I have joked that my Lego is my therapy. During a few dark and difficult days it certainly proved that. Now it is a topic of conversation when I am visiting yet another school.
I know I have to get the children on side when visiting schools, I am not their regular teacher and they can be more difficult. So, I have always told a few stories. Buses; books; badges; rainsticks; Lego. It is the Lego that really captures their imagination and I am referred to as ‘The Lego Lady’.
Indeed, I know if I have ever met with a class as I hear the whispers of ‘it’s the Lego Lady’.
“Do you mind being called the Lego Lady?” asked a year six girl on a recent visit.
“No, because it helps the class to remember me.”
We do have a few conversations about Lego but on supply we have work to get on with first.
I have visited a few schools which offer Lego therapy or Lego clubs and it is good to see the children getting the chance to explore and develop their skills.
Lego based therapy is a recognised provision offered in some schools.
But this certainly is an activity for all children, everyone loves Lego – including children on the autistic spectrum.
The Lego Club (therapy).
A Lego Club offers the opportunity for: (sorting; finding; identifying; preparing; combining; following instructions)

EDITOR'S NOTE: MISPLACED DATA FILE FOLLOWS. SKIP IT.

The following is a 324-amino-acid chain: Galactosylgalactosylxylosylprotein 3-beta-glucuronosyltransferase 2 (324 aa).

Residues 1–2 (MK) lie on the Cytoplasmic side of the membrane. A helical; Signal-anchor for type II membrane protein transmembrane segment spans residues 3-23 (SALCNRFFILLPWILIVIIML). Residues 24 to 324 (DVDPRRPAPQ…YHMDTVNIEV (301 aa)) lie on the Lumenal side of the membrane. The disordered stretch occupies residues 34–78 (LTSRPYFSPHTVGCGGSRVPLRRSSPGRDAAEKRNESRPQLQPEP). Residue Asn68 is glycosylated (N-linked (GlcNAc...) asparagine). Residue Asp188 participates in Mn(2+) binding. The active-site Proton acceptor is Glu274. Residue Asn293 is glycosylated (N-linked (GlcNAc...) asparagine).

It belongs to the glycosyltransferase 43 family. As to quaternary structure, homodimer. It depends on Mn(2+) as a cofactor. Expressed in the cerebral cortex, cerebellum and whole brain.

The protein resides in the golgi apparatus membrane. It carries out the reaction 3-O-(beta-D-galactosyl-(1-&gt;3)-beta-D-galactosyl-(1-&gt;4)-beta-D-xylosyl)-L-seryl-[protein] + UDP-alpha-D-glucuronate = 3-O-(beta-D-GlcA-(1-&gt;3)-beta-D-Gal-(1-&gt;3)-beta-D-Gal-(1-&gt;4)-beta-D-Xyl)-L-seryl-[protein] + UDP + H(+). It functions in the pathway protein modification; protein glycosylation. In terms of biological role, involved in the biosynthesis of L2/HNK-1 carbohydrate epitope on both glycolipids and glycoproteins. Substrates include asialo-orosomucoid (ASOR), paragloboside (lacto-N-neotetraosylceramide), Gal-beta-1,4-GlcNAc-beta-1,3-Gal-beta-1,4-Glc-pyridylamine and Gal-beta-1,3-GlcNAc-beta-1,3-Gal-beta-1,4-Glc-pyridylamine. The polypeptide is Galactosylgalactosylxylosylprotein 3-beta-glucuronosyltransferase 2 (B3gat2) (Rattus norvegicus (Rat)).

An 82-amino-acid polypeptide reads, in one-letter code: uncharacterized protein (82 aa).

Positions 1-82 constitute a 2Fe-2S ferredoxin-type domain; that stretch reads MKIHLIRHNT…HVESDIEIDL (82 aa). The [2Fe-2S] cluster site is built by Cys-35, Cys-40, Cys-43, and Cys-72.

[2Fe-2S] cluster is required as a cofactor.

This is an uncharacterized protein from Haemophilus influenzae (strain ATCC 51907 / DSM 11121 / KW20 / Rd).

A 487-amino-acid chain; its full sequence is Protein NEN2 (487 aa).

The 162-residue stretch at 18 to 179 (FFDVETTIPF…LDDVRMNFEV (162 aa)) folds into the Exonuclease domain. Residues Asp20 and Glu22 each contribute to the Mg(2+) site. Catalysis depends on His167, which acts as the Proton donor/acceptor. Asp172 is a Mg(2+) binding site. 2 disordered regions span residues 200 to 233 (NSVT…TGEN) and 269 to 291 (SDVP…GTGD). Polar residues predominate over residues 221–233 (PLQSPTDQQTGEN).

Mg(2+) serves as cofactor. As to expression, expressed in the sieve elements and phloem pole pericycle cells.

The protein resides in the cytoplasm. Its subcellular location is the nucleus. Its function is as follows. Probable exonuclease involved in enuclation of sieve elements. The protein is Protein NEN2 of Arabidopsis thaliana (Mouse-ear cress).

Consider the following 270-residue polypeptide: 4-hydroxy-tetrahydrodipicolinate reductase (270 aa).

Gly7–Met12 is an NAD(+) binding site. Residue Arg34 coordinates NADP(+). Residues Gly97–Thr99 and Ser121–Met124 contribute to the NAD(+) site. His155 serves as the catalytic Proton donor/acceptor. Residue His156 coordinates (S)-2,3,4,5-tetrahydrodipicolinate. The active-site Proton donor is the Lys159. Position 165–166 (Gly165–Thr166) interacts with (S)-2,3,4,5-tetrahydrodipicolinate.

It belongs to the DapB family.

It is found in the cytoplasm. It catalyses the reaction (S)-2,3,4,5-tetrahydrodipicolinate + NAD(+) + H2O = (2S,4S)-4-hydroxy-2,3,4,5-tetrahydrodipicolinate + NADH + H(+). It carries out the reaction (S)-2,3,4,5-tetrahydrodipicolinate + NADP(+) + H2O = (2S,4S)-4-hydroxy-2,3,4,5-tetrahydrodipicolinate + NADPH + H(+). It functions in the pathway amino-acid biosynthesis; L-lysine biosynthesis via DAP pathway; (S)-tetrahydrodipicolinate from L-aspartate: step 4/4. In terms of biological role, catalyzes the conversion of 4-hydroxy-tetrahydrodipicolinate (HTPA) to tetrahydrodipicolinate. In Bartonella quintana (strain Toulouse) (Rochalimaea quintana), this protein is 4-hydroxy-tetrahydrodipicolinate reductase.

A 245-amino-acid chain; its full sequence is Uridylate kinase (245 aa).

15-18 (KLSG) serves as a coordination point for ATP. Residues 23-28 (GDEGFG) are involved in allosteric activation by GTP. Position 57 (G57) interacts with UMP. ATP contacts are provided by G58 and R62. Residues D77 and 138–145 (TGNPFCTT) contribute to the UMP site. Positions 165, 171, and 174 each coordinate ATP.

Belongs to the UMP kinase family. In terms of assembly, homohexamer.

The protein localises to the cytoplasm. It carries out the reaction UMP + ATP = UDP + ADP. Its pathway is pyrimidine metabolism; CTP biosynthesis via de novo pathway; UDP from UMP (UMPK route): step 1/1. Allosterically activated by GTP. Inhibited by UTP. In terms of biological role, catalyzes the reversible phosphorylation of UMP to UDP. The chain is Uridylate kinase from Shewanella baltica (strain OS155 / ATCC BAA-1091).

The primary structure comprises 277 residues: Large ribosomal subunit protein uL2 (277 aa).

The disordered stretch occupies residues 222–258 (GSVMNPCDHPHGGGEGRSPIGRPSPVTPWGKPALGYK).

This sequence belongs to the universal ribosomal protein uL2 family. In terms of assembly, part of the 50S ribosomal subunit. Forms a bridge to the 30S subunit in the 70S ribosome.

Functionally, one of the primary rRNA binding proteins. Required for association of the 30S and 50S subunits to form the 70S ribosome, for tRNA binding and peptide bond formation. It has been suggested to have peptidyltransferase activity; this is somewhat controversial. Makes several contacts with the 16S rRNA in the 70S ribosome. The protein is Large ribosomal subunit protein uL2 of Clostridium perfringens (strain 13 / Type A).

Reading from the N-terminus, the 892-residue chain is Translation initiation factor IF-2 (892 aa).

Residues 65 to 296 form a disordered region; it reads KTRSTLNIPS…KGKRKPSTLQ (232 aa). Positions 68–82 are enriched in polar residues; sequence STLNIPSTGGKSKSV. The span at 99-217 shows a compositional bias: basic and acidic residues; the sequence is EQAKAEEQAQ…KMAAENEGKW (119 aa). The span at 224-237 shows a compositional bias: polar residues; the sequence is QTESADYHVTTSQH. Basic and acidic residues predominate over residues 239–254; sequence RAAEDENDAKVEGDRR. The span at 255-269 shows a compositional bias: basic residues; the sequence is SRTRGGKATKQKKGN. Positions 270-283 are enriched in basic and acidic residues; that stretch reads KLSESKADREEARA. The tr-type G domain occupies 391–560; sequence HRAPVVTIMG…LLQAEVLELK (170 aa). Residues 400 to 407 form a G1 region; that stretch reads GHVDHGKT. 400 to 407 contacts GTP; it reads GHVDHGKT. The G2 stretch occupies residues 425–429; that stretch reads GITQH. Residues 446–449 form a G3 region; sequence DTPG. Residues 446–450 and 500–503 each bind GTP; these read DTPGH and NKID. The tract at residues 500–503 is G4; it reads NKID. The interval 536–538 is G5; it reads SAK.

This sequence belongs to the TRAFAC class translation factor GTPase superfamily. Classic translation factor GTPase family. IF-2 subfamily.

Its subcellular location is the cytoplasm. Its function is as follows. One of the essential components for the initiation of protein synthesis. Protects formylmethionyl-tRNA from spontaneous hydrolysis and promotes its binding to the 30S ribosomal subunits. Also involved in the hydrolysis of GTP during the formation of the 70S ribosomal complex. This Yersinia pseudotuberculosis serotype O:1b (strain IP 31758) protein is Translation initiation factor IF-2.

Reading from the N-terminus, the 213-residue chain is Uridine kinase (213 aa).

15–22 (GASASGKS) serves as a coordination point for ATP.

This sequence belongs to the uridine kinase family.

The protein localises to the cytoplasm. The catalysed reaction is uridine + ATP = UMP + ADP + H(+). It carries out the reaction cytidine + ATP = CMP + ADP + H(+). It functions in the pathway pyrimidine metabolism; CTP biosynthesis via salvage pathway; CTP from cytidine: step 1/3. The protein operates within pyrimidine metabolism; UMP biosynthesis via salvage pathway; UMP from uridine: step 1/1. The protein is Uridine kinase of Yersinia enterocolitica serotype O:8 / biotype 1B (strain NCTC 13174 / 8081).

- Sorting: the first thing when I get a new box of mixed Lego is to sort out the pieces. I start by taking out the bricks and plates and then maybe sorting out the colours.
- Finding: As I sort out the mixed box, I take out the figures and figure pieces as well as certain types of bricks that might help to identify the set.
- Identifying: Once I have identified the set I might or might not have instructions to follow. I sort out the inventory to make sure I have all the correct pieces to make the set.
- Preparing: If there are pieces missing, I track them down.
- Combining: Once the set is complete, I start building.
- Following instructions: Following simple visual instructions either using the instruction booklet or on-line Lego instructions.
- Achievement: Once complete the set might then go on display or alternatively, I sell on and re-invest in another box of mixed Lego.
Originally, I had made a few ‘pirates’ themed Lego sets and put them out on display, in my classroom, in order to inspire the children with their writing. It certainly did that.
At the end of term, I put the models out on the tables for the children to sketch and draw and then, as a final treat, I allowed the children to play with them. They played so carefully and really enjoyed the opportunity. It was great to hear their conversations and to watch their pleasure. The models did get a bit muddled and broken as they were played with, but nothing I couldn’t fix later.
My recent box gave me, amongst other sets, the Rollercoaster. It certainly was a set for the expert. It arrived in pieces part made and it was a case of fitting it back together. It certainly was a challenge which I enjoyed and was pleased when completed. The only shame is that I don’t have a child to share it with.
Lego is also a very useful tool in Maths.
Lego Maths (opportunity to visualise a problem)
- Fractions: Using bricks represent fractions
- Arrays: Use the studs on plates or bricks for the children to solve given arrays
- Square numbers: Use a 2 x 2 brick and build on 3 x 3; 4X 4; 5 x 5.
- Part total:
- Visualising 3D shapes: Build a simple shape and draw the 3D version.
Lego certainly is much more than just a building toy.